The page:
So, if you’ve been following me for the past “few” weeks (sorry I missed a couple weeks in there!… life as an apprentice is buuu-sssyyy), you’ll know that we’re taking a peek into my every day chore routine. We’ve made it through hoop house 3, and today, we get to look at hoop house 4!
Again, there’s two (very) different animals in hoop 4. When you first walk in the door, however, you’ll likely find yourself among a sea of black and white, feathery ladies. Meet the women of hoop house 4. They’re barred rock hens, there’s about 800 of them, and let’s just say that they’ve been around the Polyface block a time or two.
Last summer, some of these hens resided at Briarmoore and others at Greenmont — two of our rental farms. At both places, they lived in an eggmobile and got to feast on all the “goodies” left over from the grazing cattle. They’re currently spending their second winter here at Polyface and will remain here this summer in our eggmobile.
Aside from the age difference, there isn’t too much that is different for these hens than the chickens in hoop house 3. They use the same watering system as all of hoop 3, and they eat from bulk feeders like the roosters. The one big difference, however, would be the size of their eggs. Because of their maturity, they’re laying bigger eggs. Here, at Polyface, we sell large and medium eggs. Larges are 2 ounces and up and mediums are 1.5-2 ounces. For the most part, the eggs in hoop 4 are larges. So, right now, we’re collecting about 45 dozen large eggs a day from hoop 4!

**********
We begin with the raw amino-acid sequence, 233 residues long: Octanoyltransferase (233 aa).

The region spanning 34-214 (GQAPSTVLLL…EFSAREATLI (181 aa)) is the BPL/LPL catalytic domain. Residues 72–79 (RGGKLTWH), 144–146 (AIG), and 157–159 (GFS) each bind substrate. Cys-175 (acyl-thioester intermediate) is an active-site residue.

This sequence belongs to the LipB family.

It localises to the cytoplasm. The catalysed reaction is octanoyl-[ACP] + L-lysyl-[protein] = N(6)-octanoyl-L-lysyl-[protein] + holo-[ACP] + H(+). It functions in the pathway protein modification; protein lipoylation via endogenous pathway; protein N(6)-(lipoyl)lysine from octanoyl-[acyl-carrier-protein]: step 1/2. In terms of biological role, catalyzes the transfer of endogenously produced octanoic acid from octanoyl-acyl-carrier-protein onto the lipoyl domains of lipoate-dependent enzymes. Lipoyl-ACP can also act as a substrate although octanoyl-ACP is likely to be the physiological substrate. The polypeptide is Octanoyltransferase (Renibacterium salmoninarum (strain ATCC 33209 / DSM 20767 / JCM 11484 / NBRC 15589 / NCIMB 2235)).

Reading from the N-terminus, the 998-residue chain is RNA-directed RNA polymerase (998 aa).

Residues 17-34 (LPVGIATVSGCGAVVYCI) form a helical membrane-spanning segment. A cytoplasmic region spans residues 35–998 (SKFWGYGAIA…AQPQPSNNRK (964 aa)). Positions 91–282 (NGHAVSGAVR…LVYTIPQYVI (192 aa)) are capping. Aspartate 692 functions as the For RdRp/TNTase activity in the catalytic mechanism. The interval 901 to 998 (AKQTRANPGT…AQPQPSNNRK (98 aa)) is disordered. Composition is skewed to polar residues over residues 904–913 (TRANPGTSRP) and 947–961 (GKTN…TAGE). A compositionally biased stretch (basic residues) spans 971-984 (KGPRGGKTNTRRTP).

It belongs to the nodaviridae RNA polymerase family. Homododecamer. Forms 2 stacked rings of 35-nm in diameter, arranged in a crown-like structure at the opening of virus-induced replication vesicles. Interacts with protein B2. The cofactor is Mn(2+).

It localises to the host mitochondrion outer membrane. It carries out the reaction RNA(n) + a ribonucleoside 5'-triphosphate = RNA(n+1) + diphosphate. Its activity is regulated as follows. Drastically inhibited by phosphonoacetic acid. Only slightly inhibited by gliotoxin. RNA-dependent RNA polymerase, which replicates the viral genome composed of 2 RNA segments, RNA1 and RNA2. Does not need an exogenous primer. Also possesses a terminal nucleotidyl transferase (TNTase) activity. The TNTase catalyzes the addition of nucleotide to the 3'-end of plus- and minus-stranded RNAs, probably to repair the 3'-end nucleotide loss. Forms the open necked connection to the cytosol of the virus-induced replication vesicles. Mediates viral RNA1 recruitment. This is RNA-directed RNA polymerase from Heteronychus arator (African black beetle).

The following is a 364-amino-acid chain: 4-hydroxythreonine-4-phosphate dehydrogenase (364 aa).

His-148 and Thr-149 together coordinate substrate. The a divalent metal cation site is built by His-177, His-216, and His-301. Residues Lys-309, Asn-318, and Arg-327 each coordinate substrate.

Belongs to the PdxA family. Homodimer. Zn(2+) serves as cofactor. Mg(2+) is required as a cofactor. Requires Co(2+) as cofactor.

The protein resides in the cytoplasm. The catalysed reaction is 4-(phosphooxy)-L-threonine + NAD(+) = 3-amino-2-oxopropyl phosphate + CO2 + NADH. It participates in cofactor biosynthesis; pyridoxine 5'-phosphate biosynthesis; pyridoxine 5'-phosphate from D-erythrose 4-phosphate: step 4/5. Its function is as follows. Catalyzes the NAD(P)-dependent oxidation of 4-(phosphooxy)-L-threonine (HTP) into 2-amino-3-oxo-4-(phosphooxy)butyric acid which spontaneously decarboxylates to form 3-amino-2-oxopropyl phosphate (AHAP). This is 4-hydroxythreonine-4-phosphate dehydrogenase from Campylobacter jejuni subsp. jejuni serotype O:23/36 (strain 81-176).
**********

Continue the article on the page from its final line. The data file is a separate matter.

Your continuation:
But, back to chores. Every morning, I head to hoop 4 first. After entering, I get the water running and then head over to open nest boxes. (Currently, we have four nest boxes in there… with 10 nests on each side… that’s a total of 80 individual nests!) Then, I take a lap around the hoop house to make sure every one is doing well, I check the feeders to determine if they need to be filled, and that’s basically it! If the feeders do need filling, it is a bit more of a task. There are 17 bulk feeders in hoop 4 and, with each feeder taking approximately three full five gallon buckets, that’s a lot of feed! So, for efficiency, help is wrangled up and usually two or three of us tackle this job. We feed the bulks about once a week. In the morning, I also check to see if the layers need more oyster shell or grit. We keep both of these things in one separate feeder… making sure that it’s available to the hens at all times.
Well, that’s about it for these ladies. Only one more week to go! Check back, here, (hopefully) next Tuesday to learn about who is in the back of hoop house 4! Until then…